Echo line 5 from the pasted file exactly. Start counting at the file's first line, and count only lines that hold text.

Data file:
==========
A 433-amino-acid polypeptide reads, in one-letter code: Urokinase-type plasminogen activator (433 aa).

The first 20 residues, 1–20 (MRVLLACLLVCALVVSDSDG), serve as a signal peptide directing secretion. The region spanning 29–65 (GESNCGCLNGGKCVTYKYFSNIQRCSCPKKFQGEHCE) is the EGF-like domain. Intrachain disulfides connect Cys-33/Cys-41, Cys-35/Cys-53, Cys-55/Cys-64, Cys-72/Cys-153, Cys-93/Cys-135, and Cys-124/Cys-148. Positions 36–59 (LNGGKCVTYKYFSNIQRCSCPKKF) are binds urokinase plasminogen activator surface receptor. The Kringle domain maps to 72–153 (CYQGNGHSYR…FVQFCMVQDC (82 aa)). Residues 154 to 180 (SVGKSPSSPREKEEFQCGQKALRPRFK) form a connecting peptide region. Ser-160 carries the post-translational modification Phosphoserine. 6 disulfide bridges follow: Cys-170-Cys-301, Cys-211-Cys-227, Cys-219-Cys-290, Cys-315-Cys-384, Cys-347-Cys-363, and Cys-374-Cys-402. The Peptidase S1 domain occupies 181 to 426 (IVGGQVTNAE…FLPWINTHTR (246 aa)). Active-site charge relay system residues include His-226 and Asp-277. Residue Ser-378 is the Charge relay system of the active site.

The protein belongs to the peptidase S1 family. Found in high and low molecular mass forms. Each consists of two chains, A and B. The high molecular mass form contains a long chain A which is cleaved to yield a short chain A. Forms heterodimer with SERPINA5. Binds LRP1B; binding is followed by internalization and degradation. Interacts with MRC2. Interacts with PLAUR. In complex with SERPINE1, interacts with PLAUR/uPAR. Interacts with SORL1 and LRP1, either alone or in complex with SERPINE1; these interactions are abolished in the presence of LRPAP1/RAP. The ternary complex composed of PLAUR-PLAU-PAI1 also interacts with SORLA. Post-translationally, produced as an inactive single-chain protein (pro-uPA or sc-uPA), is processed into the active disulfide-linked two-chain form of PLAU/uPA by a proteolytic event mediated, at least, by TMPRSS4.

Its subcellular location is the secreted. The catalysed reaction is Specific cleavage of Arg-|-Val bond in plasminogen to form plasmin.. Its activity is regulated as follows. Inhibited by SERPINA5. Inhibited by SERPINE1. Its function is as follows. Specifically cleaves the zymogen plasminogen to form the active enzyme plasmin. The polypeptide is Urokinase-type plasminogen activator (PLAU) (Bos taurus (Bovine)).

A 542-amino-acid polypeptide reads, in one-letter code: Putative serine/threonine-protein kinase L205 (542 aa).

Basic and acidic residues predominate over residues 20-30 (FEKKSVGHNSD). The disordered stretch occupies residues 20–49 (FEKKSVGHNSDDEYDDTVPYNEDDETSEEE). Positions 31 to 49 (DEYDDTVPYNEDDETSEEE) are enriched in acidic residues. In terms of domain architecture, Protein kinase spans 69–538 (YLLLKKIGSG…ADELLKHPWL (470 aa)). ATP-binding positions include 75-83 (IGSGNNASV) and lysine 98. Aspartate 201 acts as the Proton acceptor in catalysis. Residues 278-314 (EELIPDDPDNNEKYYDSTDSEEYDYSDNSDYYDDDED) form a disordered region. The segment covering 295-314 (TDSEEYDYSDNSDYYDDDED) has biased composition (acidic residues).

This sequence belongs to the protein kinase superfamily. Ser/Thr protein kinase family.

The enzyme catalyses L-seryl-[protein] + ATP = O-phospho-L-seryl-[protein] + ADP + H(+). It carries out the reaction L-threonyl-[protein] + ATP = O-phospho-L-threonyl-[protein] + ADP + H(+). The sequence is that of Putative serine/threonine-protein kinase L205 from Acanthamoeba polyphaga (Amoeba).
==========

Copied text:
A 542-amino-acid polypeptide reads, in one-letter code: Putative serine/threonine-protein kinase L205 (542 aa).